By Maria Saporta
Architect John Portman designed a hotel that changed Atlanta’s skyline and catapulted the Hyatt hotel chain to a worldwide brand.
The Hyatt Regency Atlanta is now returning the favor. It has placed a plaque in honor of the Atlanta architect and developer in the lobby of the iconic 1967 hotel.
In celebration of Portman and the placement of the plaque, the Hyatt threw a surprise party on Feb. 13 for Portman and invited his family, friends and close associates who have seen a city grow up around the Hyatt Regency Atlanta.
Mickey Steinberg, who has worked with Portman “off and on” since 1961, remembered the Herculean task to get the building built.
At the time, big hotels were out of fashion with the industry favoring auto-centric motels. But Portman knew that his burgeoning market and convention center needed a close-by hotel.
But Portman didn’t want to build just any hotel. Instead he wanted to create an interior explosion — a high rise atrium — guaranteed to provide visitors with an experience they couldn’t easily forget. Portman already had designed a building with an atrium — the Antoine Graves Senior Housing High Rise — (a prototype of the Hyatt) that gave residents a sense of having a backdoor porch overlooking a central space.
Unfortunately an atrium hotel didn’t conform to building codes. Then lenders had a hard time financing a hotel that had so much empty space instead of paying rooms. And then Portman, who approached every major hotel chain in the country, was unable to find any company willing to make it party of its brand.
“John Portman is a unique person,” Steinberg said. “He not only designed the building, but he overcame each obstacle.”
While the hotel was under construction, Jack Pritzker of Chicago approached Portman. Pritzker had three small Hyatt motels, but he saw the potential behind Portman’s new design. And that was the beginning of Hyatt becoming one of the best known hotel chains in the world.
“It changed the concept of what a hotel would be,” Steinberg said. “Atriums are an accepted part of the building code.”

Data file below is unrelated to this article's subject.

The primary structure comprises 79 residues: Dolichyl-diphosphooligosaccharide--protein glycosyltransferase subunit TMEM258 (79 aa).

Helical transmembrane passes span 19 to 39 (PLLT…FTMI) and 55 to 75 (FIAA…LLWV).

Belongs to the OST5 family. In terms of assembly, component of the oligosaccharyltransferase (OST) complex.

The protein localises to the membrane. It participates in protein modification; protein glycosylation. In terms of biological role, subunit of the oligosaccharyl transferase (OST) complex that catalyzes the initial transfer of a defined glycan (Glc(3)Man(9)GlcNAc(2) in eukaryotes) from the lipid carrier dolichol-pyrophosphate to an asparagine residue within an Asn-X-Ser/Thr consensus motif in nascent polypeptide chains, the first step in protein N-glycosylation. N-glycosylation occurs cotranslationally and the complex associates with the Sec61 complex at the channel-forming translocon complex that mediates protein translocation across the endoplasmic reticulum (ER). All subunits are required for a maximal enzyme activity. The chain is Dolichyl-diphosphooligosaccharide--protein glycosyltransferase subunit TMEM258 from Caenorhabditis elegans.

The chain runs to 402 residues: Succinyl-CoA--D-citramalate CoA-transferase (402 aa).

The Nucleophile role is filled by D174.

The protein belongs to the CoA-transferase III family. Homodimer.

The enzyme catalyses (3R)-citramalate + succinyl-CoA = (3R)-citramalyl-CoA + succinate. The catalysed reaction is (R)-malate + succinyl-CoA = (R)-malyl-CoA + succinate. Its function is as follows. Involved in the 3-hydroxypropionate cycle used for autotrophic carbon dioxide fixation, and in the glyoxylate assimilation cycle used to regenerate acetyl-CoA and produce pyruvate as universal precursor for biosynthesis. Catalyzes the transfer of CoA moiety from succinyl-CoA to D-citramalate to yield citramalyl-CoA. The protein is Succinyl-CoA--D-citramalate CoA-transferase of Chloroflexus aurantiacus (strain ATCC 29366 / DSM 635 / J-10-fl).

In turn, the Hyatt Regency also helped define the Portman organization, according to A.J. Robinson, president of Central Atlanta Progress, who spent decades working for the Portman Cos.
The Hyatt, with its revolving roof-top restaurant — the Polaris — and its distinctive blue dome, became a trademark for the city.
The most poignant comments of the evening came from former Atlanta Mayor Andrew Young, one of Portman’s closest friends.
“I guess all of us mayors get a lot of credit for making this a great city,” Young said. “There’s nobody who deserves the credit for the creation of modern Atlanta than John Portman.”
Young said that Portman had actually reshaped downtown Atlanta, developing hotels, office buildings and trade marts on a total of 17 downtown blocks.
“They didn’t even let him into Tech High,” Young said. “He had to go to the Navy and get accepted to the Naval Academy to get into Georgia Tech.”
Young went on to describe how Portman’s designs have adorned cities around the globe.
“John, you have had a real hand in making this world go round,” Young said. ”Thank God you had the world go round from Atlanta.”
Then Young said one of Atlanta’s greatest missed opportunities was during the 1996 Summer Olympic Games.
“Why didn’t we get John to design the Olympic flame,” Young said. “What we did was an embarrassment.”
When it was finally his turn to speak, Portman described his life and career as an “adventure.”
During the 1960s, “we were all filled with enthusiasm,” Portman recalled. “We can get it done.”
Thinking back to when he first started designing the Hyatt in the mid-1960s, Portman was just 39.
“Doing this and being here at 88 and talking to you tonight, that’s pretty good,” Portman said. And then looking to his wife Jan, he added: “We have been married 68 years, and we look forward to another 68.”